When Mayya Buffington was singled out 14 years ago by her chemistry professor, Keith Anliker, she was both excited and surprised to hear that she had received the highest score out of more than 300 students on an exam. As a transfer student from Ukraine, Buffington remembers the long hours she put into not only studying for classes, but also working to improve her English skills. Small successes and the guidance of IUPUI professors Anliker and David Malik helped Buffington find the confidence she needed to pursue her goals.
Now a happily married mother of one, Buffington leads Diabetes Care IT in North America at Roche, where she helps develop technological innovations that improve the quality of care for diabetes patients. Previously working as a registered nurse, Buffington enjoys the new ways she is able to improve patients’ lives through technology.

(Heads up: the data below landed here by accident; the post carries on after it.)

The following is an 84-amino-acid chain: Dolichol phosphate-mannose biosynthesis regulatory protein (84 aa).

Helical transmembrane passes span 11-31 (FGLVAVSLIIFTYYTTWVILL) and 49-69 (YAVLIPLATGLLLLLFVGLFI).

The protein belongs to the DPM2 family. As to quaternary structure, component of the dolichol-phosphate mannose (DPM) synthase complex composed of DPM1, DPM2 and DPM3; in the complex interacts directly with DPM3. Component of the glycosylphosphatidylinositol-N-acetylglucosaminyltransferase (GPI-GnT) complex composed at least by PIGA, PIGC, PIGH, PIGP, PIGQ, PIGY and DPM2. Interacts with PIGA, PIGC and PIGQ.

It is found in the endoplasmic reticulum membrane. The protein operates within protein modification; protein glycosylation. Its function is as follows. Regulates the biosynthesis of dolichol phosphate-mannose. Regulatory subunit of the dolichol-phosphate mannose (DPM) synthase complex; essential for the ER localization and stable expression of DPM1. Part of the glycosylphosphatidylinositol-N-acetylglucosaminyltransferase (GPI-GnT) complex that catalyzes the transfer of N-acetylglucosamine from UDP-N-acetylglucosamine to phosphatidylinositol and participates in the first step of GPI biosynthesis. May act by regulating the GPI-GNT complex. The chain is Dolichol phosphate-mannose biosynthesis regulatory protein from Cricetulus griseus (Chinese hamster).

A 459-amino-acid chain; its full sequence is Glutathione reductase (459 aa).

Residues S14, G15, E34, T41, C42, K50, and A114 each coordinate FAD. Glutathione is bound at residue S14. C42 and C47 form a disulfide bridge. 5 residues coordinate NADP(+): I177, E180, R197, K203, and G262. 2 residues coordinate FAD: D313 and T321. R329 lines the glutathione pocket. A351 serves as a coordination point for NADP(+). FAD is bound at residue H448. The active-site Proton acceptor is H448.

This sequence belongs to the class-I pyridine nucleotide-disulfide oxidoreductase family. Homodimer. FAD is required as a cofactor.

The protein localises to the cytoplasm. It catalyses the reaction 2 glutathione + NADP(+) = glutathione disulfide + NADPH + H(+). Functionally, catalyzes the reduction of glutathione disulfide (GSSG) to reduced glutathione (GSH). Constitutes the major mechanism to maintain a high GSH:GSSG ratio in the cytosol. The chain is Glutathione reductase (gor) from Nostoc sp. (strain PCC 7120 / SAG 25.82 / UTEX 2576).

“Helping patients is very close to my heart and my current role at Roche allows me to make a difference to patients with diabetes while not being at their bedside.”
Following a unique path
Initially drawn towards a career in medicine as a nurse or physician, Buffington’s aspirations evolved and shifted after experiences in clinical research, pharmaceuticals and the medical device industry. The ability to adapt and utilize new and innovative technology for helping patients keeps Buffington excited about her future in the medical IT industry.
“An important element in my career is being able to adapt to changes quickly,” Buffington explained. “I am still learning and still figuring things out but I would not trade it for anything.”
Buffington gives back by coaching young women for professional success.
Sarah Wesp, a recent marketing graduate, has benefited from Buffington’s mentorship as a marketing intern at Roche.
“You come across people in life who are really inspiring and I’m just grateful to have met someone like Mayya in my life,” Wesp said. “She’s going to have a huge impact on a lot of people.”
As a published author, Buffington writes motivational books for young adults and is currently in the process of publishing the third installation in her ten-book series, I Wish I Knew Then.
“Seeing the spark in [the girls’] eyes is very fulfilling,” says Buffington. “I feel fortunate where I am in my career and my personal life, and I would like for other young women to experience this as well.”